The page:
There are more doors out there than in Monsters, Inc – so which offers the best value for your specification? Peter Mayer of Building Performance Group outlines the costs and performance of three entrance door types

Most clients are aiming for best value. When it comes to entrance doors we often hear clients asking for a robust, durable door with low maintenance. Whole-life costing provides a tool to determine best value and compare options by measuring capital costs and costs incurred during the life of the component.
A door specifier is faced with a bewildering range of options. Not only are there many material choices; softwood, hardwood, steel, aluminium, plastics – PVCu, pultruded glass fibre, and composite doors – but there are also variations of quality within each material type.
The distinctions between choices based on longevity and durability are not always transparent; nor does product literature help in many cases. However, durability is not just about the intrinsic qualities of doors; design, installation and ancillary components such as hinges can be equally important. Here, the key durability issues that impact on whole-life costs are considered for three commonly used entrance doors for housing: hardwood, PVCu, and composite.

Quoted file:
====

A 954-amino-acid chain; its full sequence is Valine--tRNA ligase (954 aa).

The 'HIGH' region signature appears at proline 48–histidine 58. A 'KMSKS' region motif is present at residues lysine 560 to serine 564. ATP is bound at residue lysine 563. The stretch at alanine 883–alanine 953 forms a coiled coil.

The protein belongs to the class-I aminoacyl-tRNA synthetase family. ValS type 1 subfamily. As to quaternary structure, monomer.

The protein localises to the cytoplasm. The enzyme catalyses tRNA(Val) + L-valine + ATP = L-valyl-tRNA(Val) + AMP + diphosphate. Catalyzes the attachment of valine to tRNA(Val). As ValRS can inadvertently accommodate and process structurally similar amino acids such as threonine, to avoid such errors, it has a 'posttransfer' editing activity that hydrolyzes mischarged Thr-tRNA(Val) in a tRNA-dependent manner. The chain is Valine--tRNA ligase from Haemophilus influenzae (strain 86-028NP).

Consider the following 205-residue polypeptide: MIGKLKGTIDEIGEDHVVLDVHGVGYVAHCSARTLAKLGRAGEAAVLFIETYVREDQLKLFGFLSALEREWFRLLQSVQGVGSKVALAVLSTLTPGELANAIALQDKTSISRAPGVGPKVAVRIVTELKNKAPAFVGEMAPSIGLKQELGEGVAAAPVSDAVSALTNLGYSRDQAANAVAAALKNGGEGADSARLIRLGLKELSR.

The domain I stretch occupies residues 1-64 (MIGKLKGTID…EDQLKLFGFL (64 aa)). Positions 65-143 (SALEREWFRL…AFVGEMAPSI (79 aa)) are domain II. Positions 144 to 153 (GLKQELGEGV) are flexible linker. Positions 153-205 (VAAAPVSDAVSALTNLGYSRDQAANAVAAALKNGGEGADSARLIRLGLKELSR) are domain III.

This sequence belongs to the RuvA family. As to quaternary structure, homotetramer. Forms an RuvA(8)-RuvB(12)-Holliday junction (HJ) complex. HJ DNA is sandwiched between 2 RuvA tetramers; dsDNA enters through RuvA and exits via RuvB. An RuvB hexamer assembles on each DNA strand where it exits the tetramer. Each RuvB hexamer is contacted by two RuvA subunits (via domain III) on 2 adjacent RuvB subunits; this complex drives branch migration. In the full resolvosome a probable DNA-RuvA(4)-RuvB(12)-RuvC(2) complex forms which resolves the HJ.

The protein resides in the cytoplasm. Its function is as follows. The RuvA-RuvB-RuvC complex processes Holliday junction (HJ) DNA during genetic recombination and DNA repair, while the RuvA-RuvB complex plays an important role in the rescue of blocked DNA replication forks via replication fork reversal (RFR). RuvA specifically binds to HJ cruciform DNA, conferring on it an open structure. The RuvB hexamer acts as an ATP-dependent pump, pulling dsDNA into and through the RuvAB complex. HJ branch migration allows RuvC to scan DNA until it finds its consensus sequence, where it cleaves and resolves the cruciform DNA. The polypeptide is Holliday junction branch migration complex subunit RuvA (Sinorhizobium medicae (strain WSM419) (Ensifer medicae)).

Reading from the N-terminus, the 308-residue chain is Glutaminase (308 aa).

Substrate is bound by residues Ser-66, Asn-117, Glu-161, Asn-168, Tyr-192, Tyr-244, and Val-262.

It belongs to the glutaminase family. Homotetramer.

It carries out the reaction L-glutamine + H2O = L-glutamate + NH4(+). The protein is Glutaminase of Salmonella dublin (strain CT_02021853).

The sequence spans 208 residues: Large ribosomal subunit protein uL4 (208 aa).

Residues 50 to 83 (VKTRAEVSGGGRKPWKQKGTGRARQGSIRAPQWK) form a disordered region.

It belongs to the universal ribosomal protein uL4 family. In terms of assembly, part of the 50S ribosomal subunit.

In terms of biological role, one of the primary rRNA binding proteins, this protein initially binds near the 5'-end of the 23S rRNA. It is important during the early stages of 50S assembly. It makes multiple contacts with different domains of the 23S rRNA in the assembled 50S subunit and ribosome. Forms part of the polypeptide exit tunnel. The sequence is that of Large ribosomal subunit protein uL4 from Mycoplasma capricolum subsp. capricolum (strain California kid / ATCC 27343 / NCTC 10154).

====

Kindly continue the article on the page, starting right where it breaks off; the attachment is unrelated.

In the table below, the whole-life costs of a commodity product and a high performance product are compared for each of three door types. This is, however, just the tip of the iceberg: the Housing Association Property Mutual's Component Life Manual defines nine durability classes of hardwood door alone.

Factors affecting durability

<B>Exposure to sunlight</b>
Particularly ultraviolet radiation. This factor affects plastics in particular and deterioration of paint finishes.

<B>Atmospheric conditions</b>
These can be viewed from the perspective of:

  • The chemical environment – marine and industrial areas are more aggressive and promote corrosion in metals as well as deterioration in plastics.
  • The climatic environment – particularly temperature and moisture changes. The co-efficient of expansion for plastics and metals is higher than timber so allowance must be made for expansion and contraction to prevent distortion of door members.